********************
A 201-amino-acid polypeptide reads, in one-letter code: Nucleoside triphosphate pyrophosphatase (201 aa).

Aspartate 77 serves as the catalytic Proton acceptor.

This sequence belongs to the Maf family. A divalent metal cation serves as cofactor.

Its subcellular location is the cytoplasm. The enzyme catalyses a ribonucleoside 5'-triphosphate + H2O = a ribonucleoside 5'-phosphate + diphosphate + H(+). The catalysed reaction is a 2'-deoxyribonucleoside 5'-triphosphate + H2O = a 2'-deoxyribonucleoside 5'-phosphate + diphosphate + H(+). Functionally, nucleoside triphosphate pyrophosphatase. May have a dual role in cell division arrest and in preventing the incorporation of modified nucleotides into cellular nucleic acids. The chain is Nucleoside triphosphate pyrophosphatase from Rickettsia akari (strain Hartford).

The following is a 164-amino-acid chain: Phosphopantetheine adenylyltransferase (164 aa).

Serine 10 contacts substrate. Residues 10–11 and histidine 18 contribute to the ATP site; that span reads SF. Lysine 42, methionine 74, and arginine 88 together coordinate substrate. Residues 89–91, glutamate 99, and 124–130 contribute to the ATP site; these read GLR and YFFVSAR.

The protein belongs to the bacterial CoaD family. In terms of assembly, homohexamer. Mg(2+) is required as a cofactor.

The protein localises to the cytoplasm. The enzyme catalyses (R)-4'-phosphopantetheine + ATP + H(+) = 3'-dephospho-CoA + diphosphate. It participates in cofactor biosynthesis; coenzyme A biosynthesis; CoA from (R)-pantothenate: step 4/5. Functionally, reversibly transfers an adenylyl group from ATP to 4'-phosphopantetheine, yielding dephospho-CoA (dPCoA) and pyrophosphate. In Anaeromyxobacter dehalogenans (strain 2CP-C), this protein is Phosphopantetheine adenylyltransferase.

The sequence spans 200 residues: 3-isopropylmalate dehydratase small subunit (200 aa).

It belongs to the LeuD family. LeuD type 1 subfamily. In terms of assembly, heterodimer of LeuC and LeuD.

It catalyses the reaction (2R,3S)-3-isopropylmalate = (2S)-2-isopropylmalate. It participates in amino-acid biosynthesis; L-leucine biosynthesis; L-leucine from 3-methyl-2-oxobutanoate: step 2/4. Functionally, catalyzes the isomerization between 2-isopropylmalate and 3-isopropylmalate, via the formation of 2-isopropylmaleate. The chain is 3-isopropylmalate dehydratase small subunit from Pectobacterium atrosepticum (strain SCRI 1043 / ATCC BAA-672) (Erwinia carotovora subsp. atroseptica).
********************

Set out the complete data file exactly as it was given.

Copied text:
A 201-amino-acid polypeptide reads, in one-letter code: Nucleoside triphosphate pyrophosphatase (201 aa).

Aspartate 77 serves as the catalytic Proton acceptor.

This sequence belongs to the Maf family. A divalent metal cation serves as cofactor.

Its subcellular location is the cytoplasm. The enzyme catalyses a ribonucleoside 5'-triphosphate + H2O = a ribonucleoside 5'-phosphate + diphosphate + H(+). The catalysed reaction is a 2'-deoxyribonucleoside 5'-triphosphate + H2O = a 2'-deoxyribonucleoside 5'-phosphate + diphosphate + H(+). Functionally, nucleoside triphosphate pyrophosphatase. May have a dual role in cell division arrest and in preventing the incorporation of modified nucleotides into cellular nucleic acids. The chain is Nucleoside triphosphate pyrophosphatase from Rickettsia akari (strain Hartford).

The following is a 164-amino-acid chain: Phosphopantetheine adenylyltransferase (164 aa).

Serine 10 contacts substrate. Residues 10–11 and histidine 18 contribute to the ATP site; that span reads SF. Lysine 42, methionine 74, and arginine 88 together coordinate substrate. Residues 89–91, glutamate 99, and 124–130 contribute to the ATP site; these read GLR and YFFVSAR.

The protein belongs to the bacterial CoaD family. In terms of assembly, homohexamer. Mg(2+) is required as a cofactor.

The protein localises to the cytoplasm. The enzyme catalyses (R)-4'-phosphopantetheine + ATP + H(+) = 3'-dephospho-CoA + diphosphate. It participates in cofactor biosynthesis; coenzyme A biosynthesis; CoA from (R)-pantothenate: step 4/5. Functionally, reversibly transfers an adenylyl group from ATP to 4'-phosphopantetheine, yielding dephospho-CoA (dPCoA) and pyrophosphate. In Anaeromyxobacter dehalogenans (strain 2CP-C), this protein is Phosphopantetheine adenylyltransferase.

The sequence spans 200 residues: 3-isopropylmalate dehydratase small subunit (200 aa).

It belongs to the LeuD family. LeuD type 1 subfamily. In terms of assembly, heterodimer of LeuC and LeuD.

It catalyses the reaction (2R,3S)-3-isopropylmalate = (2S)-2-isopropylmalate. It participates in amino-acid biosynthesis; L-leucine biosynthesis; L-leucine from 3-methyl-2-oxobutanoate: step 2/4. Functionally, catalyzes the isomerization between 2-isopropylmalate and 3-isopropylmalate, via the formation of 2-isopropylmaleate. The chain is 3-isopropylmalate dehydratase small subunit from Pectobacterium atrosepticum (strain SCRI 1043 / ATCC BAA-672) (Erwinia carotovora subsp. atroseptica).